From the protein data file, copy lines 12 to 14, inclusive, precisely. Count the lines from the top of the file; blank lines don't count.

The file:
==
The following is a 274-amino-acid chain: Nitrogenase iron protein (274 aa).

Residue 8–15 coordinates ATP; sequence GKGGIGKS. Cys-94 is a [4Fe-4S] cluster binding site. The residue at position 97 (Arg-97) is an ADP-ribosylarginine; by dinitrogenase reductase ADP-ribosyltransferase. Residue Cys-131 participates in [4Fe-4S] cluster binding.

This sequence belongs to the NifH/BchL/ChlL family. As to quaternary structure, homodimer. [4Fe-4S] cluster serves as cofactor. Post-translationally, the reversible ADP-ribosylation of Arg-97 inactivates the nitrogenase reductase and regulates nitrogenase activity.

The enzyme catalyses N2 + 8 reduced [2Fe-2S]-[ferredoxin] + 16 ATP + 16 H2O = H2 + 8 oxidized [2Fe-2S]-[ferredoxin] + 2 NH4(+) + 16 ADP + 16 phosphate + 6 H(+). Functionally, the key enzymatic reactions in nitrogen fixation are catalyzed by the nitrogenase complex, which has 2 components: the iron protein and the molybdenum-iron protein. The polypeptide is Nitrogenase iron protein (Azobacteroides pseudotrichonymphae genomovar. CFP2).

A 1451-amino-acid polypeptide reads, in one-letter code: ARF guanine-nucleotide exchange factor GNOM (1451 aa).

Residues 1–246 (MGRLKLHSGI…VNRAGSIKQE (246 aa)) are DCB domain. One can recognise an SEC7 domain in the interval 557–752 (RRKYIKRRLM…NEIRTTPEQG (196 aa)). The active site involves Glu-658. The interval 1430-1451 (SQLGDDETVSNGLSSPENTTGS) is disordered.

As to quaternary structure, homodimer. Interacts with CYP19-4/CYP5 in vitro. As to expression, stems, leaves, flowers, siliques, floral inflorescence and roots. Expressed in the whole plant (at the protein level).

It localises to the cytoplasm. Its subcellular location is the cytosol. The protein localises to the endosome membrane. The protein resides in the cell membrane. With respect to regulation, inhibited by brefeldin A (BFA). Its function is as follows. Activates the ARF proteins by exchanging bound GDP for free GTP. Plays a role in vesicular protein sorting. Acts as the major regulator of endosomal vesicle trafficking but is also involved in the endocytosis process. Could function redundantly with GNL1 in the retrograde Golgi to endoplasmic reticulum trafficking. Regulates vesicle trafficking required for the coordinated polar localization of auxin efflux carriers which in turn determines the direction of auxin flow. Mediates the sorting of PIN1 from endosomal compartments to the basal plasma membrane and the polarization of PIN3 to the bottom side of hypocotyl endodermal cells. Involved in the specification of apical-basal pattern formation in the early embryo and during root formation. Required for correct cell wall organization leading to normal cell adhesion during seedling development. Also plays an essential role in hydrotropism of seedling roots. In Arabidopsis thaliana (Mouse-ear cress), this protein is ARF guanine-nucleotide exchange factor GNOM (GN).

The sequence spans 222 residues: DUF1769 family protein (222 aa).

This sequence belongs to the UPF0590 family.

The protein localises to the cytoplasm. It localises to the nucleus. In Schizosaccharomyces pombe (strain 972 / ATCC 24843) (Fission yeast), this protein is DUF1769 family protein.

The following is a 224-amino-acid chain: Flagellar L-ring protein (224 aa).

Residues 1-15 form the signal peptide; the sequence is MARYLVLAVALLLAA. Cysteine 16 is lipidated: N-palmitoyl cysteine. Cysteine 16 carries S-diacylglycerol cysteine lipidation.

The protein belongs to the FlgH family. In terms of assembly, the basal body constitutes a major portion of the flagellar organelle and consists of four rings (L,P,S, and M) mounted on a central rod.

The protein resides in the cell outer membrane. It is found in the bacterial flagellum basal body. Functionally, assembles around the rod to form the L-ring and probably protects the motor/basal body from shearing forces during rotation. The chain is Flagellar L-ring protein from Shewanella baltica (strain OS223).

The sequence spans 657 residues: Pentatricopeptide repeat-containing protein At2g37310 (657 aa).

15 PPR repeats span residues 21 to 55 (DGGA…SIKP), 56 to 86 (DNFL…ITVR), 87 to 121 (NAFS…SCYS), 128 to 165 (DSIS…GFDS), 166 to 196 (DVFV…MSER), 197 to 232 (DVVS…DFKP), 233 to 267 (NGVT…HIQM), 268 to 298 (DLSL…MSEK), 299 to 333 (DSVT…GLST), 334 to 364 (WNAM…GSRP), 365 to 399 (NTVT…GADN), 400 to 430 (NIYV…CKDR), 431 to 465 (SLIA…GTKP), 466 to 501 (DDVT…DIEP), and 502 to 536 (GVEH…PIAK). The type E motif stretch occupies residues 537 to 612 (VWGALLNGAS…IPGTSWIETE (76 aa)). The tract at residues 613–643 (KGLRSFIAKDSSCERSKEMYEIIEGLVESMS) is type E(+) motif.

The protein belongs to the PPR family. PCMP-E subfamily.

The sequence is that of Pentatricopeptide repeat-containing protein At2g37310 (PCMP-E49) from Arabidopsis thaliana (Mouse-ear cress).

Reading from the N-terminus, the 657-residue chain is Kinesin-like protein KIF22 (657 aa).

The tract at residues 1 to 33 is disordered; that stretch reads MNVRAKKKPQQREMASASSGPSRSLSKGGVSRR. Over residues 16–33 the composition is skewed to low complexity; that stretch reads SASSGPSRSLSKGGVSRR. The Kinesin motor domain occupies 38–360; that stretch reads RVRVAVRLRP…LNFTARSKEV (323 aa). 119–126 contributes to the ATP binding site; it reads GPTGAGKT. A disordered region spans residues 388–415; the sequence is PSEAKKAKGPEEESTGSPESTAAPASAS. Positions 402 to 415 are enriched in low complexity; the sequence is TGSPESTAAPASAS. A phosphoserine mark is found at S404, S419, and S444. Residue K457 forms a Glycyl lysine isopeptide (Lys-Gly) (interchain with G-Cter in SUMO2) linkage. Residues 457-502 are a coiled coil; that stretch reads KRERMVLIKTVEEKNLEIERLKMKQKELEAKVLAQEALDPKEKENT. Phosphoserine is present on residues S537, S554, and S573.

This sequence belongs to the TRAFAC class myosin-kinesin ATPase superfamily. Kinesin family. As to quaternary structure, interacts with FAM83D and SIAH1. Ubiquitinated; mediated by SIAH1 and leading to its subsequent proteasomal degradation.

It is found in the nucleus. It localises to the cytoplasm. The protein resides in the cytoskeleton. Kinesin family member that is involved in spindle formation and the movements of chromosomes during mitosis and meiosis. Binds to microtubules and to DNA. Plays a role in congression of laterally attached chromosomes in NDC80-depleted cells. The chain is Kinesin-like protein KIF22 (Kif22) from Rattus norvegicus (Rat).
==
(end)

The following is a 224-amino-acid chain: Flagellar L-ring protein (224 aa).

Residues 1-15 form the signal peptide; the sequence is MARYLVLAVALLLAA. Cysteine 16 is lipidated: N-palmitoyl cysteine. Cysteine 16 carries S-diacylglycerol cysteine lipidation.

The protein belongs to the FlgH family. In terms of assembly, the basal body constitutes a major portion of the flagellar organelle and consists of four rings (L,P,S, and M) mounted on a central rod.